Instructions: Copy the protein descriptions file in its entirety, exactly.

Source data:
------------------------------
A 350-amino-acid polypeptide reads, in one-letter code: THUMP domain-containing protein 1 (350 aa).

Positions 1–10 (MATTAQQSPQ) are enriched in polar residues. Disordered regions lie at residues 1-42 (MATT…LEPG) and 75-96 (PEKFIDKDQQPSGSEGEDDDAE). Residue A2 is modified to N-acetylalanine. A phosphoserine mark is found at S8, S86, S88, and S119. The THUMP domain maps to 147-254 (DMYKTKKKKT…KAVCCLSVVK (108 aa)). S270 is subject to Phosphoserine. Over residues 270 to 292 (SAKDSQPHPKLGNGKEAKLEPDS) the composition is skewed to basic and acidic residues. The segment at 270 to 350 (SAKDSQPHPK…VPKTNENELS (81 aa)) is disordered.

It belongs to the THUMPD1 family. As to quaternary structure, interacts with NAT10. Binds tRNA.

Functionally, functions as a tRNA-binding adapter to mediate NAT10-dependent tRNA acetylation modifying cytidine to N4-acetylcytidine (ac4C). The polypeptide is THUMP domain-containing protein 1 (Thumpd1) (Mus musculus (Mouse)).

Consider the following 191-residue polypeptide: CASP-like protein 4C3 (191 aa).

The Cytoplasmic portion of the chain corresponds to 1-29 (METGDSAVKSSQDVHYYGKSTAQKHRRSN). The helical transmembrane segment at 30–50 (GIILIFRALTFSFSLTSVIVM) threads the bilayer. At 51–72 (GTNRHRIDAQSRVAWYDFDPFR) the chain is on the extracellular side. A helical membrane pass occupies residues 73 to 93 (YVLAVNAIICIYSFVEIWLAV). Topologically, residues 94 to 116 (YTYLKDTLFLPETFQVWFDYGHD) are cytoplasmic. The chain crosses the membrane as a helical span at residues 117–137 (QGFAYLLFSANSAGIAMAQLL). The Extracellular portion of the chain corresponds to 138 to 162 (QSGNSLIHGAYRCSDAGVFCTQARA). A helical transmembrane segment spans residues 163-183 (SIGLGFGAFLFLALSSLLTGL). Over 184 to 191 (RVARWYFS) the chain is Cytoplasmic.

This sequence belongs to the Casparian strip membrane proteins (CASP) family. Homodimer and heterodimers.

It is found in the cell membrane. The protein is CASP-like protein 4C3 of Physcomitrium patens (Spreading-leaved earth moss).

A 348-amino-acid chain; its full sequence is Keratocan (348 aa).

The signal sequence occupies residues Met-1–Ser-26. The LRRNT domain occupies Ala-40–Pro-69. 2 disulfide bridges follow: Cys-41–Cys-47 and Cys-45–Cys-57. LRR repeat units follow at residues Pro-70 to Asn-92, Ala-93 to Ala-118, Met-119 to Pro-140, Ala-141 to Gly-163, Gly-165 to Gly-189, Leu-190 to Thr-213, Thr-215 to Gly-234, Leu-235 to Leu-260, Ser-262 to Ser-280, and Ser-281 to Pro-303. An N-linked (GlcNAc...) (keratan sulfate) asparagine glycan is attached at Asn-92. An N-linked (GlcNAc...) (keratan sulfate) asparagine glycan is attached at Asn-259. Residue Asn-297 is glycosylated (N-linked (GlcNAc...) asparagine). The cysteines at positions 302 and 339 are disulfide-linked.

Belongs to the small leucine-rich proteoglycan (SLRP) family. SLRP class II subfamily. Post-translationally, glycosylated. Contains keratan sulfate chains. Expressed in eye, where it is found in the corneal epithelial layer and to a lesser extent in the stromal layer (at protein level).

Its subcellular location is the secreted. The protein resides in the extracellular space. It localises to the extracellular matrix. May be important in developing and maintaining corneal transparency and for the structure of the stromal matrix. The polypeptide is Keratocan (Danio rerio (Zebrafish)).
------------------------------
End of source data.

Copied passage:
A 350-amino-acid polypeptide reads, in one-letter code: THUMP domain-containing protein 1 (350 aa).

Positions 1–10 (MATTAQQSPQ) are enriched in polar residues. Disordered regions lie at residues 1-42 (MATT…LEPG) and 75-96 (PEKFIDKDQQPSGSEGEDDDAE). Residue A2 is modified to N-acetylalanine. A phosphoserine mark is found at S8, S86, S88, and S119. The THUMP domain maps to 147-254 (DMYKTKKKKT…KAVCCLSVVK (108 aa)). S270 is subject to Phosphoserine. Over residues 270 to 292 (SAKDSQPHPKLGNGKEAKLEPDS) the composition is skewed to basic and acidic residues. The segment at 270 to 350 (SAKDSQPHPK…VPKTNENELS (81 aa)) is disordered.

It belongs to the THUMPD1 family. As to quaternary structure, interacts with NAT10. Binds tRNA.

Functionally, functions as a tRNA-binding adapter to mediate NAT10-dependent tRNA acetylation modifying cytidine to N4-acetylcytidine (ac4C). The polypeptide is THUMP domain-containing protein 1 (Thumpd1) (Mus musculus (Mouse)).

Consider the following 191-residue polypeptide: CASP-like protein 4C3 (191 aa).

The Cytoplasmic portion of the chain corresponds to 1-29 (METGDSAVKSSQDVHYYGKSTAQKHRRSN). The helical transmembrane segment at 30–50 (GIILIFRALTFSFSLTSVIVM) threads the bilayer. At 51–72 (GTNRHRIDAQSRVAWYDFDPFR) the chain is on the extracellular side. A helical membrane pass occupies residues 73 to 93 (YVLAVNAIICIYSFVEIWLAV). Topologically, residues 94 to 116 (YTYLKDTLFLPETFQVWFDYGHD) are cytoplasmic. The chain crosses the membrane as a helical span at residues 117–137 (QGFAYLLFSANSAGIAMAQLL). The Extracellular portion of the chain corresponds to 138 to 162 (QSGNSLIHGAYRCSDAGVFCTQARA). A helical transmembrane segment spans residues 163-183 (SIGLGFGAFLFLALSSLLTGL). Over 184 to 191 (RVARWYFS) the chain is Cytoplasmic.

This sequence belongs to the Casparian strip membrane proteins (CASP) family. Homodimer and heterodimers.

It is found in the cell membrane. The protein is CASP-like protein 4C3 of Physcomitrium patens (Spreading-leaved earth moss).

A 348-amino-acid chain; its full sequence is Keratocan (348 aa).

The signal sequence occupies residues Met-1–Ser-26. The LRRNT domain occupies Ala-40–Pro-69. 2 disulfide bridges follow: Cys-41–Cys-47 and Cys-45–Cys-57. LRR repeat units follow at residues Pro-70 to Asn-92, Ala-93 to Ala-118, Met-119 to Pro-140, Ala-141 to Gly-163, Gly-165 to Gly-189, Leu-190 to Thr-213, Thr-215 to Gly-234, Leu-235 to Leu-260, Ser-262 to Ser-280, and Ser-281 to Pro-303. An N-linked (GlcNAc...) (keratan sulfate) asparagine glycan is attached at Asn-92. An N-linked (GlcNAc...) (keratan sulfate) asparagine glycan is attached at Asn-259. Residue Asn-297 is glycosylated (N-linked (GlcNAc...) asparagine). The cysteines at positions 302 and 339 are disulfide-linked.

Belongs to the small leucine-rich proteoglycan (SLRP) family. SLRP class II subfamily. Post-translationally, glycosylated. Contains keratan sulfate chains. Expressed in eye, where it is found in the corneal epithelial layer and to a lesser extent in the stromal layer (at protein level).

Its subcellular location is the secreted. The protein resides in the extracellular space. It localises to the extracellular matrix. May be important in developing and maintaining corneal transparency and for the structure of the stromal matrix. The polypeptide is Keratocan (Danio rerio (Zebrafish)).